Tourists visiting the Maesa Elephant Camp in Chang Mai, Thailand have the opportunity to see the “largest assembly of elephants in the north of Thailand.” The brilliant elephants paint, dance, participate in parades, and even play soccer.
The camp was founded in 1976 by Choochart Kalmapijit who was inspired by the deep intelligence he observed in elephants.
The official Masesa Elephant Camp website states that the “wellbeing and nourishment of our elephants are of prime importance and the total of six tons of grass, bananas and sugarcane that go to feed our elephants daily are self grown. We also grow special grasses and herbs which all combine to assure the health and well being of all our elephants.”
In 2008, Mesea was the first elephant camp to receive ISO 9001 certification—which sets international standards for the “best” quality management practices. Mesea is now home to more than 80 elephants.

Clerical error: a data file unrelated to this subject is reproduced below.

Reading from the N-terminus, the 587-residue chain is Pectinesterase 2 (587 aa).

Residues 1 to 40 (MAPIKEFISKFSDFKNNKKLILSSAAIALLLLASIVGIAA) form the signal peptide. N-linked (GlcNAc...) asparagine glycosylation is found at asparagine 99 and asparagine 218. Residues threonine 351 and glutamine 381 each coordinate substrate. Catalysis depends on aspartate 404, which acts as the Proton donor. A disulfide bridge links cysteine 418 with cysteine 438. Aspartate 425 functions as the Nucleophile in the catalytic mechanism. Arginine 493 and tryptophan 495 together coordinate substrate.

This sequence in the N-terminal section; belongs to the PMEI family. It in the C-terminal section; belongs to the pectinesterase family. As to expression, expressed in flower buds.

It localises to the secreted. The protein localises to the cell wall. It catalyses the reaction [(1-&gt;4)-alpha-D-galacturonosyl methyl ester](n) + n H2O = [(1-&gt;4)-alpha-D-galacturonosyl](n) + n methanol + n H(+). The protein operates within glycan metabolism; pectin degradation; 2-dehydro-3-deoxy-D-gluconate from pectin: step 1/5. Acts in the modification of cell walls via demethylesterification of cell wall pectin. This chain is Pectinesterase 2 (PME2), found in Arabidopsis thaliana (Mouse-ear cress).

One of the more controversial ways tourists can engage with baby elephants at Mesea, and other locations in Thailand, is to lay down on the ground and receive a “massage.” The 200+ lb. baby elephants have been trained to use their trunks to thoughtfully massage the tourist’s back. The massage concludes with some deep tissue work as the gentle giants take their feet and tap/press on the tourists back.
Delighted tourists regularly post videos of this activity on YouTube to share with family and friends (as seen in the videos below). While the baby elephants are adorable and the idea of this kind of massage novel, concerns regarding this practice has been discussed at length by the UK’s Mirror, ABC News, and OneGreenPlanet.org. What do you think, is this too cute or hopelessly cruel?